The Woodburn carriage was quite full with the captain and his entire family, excepting, of course, his eldest son, Max, who was far away on board a man-of-war.
“Well,” said Violet, as they drove out of Beechwood Avenue into the highway, “I have enjoyed little Ronald’s birthday party very much, and hope you can all say the same.”
“Oh, yes, mamma! I think we had good fun,” exclaimed Neddie. “To be sure Ronald is only a baby boy—just about half as old as I am—but he’s a very dear little fellow; and then his grandpa made a great deal of fun for us.”
“Sometimes it was his papa who did it, I think,” said Elsie.
“Oh, yes!” said Ned. “Papa, why don’t you do such things for us sometimes?”
“Really, my son, I do not seem to have any talent in that line,” returned the captain with a smile. “Your brother Max has, however, and I hope that, some of these days, he will come home and make the fun for you that you are so eager for.”
“Oh, I’ll be so glad! And will he teach me how to do it, too?”
“I hardly think he can,” his father answered, with an amused look; “at least, not till you are a good deal older than you are now.”
“Well, I’m getting older every day; mamma tells me so when she wants me to behave like a little gentleman.”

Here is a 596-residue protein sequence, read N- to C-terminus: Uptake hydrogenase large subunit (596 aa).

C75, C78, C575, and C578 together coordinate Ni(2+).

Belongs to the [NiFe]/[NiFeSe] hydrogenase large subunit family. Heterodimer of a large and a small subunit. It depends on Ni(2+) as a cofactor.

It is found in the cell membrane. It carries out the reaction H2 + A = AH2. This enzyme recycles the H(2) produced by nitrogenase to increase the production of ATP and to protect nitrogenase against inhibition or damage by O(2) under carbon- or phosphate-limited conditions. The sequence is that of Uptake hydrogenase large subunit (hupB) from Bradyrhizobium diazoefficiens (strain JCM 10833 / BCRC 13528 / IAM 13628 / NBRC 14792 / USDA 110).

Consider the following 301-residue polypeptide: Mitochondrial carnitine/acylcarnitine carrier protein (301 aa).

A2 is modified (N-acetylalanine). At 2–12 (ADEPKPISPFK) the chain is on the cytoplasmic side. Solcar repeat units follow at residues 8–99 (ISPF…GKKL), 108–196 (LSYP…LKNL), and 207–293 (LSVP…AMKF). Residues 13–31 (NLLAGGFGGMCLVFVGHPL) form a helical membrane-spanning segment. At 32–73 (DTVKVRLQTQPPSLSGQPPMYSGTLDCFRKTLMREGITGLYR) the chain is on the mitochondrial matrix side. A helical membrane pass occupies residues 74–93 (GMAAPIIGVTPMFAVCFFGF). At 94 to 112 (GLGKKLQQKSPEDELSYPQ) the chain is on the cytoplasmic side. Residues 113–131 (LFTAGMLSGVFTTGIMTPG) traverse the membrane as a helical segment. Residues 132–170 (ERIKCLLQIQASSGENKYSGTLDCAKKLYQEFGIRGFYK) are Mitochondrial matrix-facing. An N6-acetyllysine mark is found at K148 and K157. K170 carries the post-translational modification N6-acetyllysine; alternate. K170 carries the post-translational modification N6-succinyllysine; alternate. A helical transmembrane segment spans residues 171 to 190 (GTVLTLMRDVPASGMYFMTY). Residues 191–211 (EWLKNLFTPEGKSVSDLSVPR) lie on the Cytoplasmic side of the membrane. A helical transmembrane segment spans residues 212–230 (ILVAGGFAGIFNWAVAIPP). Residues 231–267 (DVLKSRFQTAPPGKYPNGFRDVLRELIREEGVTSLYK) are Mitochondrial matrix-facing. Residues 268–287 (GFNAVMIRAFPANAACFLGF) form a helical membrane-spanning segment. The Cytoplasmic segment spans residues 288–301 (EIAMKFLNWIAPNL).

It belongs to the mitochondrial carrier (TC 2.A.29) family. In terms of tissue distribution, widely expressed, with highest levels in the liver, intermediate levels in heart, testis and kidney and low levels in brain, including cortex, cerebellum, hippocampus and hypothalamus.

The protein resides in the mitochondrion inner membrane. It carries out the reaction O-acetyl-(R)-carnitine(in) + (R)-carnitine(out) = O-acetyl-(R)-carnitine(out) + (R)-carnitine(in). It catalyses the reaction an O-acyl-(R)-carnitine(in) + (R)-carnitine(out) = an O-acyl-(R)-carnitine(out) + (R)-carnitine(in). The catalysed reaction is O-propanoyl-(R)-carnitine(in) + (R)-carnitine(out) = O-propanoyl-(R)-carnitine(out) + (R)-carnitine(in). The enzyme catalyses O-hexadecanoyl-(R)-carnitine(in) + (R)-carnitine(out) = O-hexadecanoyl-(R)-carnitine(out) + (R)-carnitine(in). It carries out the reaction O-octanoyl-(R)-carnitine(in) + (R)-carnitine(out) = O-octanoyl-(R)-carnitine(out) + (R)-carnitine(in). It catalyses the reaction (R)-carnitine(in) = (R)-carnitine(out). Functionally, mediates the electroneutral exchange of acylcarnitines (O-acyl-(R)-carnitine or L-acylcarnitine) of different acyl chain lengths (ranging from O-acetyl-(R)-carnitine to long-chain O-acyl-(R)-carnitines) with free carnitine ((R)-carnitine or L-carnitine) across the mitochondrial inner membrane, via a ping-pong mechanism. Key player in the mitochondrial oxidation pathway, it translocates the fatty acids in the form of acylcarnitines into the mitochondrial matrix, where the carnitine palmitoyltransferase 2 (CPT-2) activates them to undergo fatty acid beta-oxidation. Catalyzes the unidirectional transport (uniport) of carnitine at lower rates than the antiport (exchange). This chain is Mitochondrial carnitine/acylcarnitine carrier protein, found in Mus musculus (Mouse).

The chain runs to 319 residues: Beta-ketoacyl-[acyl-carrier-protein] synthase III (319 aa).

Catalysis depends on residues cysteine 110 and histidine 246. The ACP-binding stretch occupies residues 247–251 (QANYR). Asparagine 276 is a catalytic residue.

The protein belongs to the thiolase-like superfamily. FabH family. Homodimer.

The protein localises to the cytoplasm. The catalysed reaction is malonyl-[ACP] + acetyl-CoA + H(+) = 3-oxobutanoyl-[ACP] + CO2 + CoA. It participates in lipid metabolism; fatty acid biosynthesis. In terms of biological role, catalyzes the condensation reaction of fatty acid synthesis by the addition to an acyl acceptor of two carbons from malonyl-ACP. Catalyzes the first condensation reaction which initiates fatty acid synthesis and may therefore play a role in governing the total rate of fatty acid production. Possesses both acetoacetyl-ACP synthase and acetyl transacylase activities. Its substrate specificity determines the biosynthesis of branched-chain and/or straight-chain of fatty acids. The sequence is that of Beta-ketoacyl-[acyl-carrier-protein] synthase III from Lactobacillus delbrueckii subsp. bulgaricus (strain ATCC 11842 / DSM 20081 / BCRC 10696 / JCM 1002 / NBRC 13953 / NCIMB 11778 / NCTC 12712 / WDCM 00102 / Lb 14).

“Which is always, Neddie boy,” Violet said, with an amused look.
“Yes, my son, both mamma and papa want their little boy to be always a little gentleman—kind, courteous, and thoughtful for others,” the captain said, softly patting the little hand laid confidingly on his knee.
“Lu, do you know if Rosie sent off those important letters this morning?” asked Violet.
“Yes, she told me she did; also that she had learned from Cousin Mary that Cousin Arthur had written a warm invitation from himself and his wife, and from her and Cousin Cal, and sent it by the early morning mail. I presume they will be received by the Crolys to-morrow and that two or three days later the reply will come.”
“I think it can hardly fail to be an acceptance,” said Violet. “I shall be glad of the opportunity to make the acquaintance of Rosie’s future mother-in-law,—the father-in-law too,—and I dare say Will is anxious to have them know mamma, and perhaps the rest of us.”
“And, having done so they will be all the more pleased with the match,” added the captain. “By the way, my dear, we must keep open house for the entertainment of family connections when they are here to attend the wedding.”
“I am entirely willing,” Violet answered with a smile; “as well I may be when my husband bears all the expense and does the planning, with the housekeeper’s assistance, and she directs the servants, who do all the work. Really I do not know where a more fortunate woman than I can be found.”
“Nor I where a more appreciative wife could be discovered,” returned the captain, regarding her with a smile of profound affection.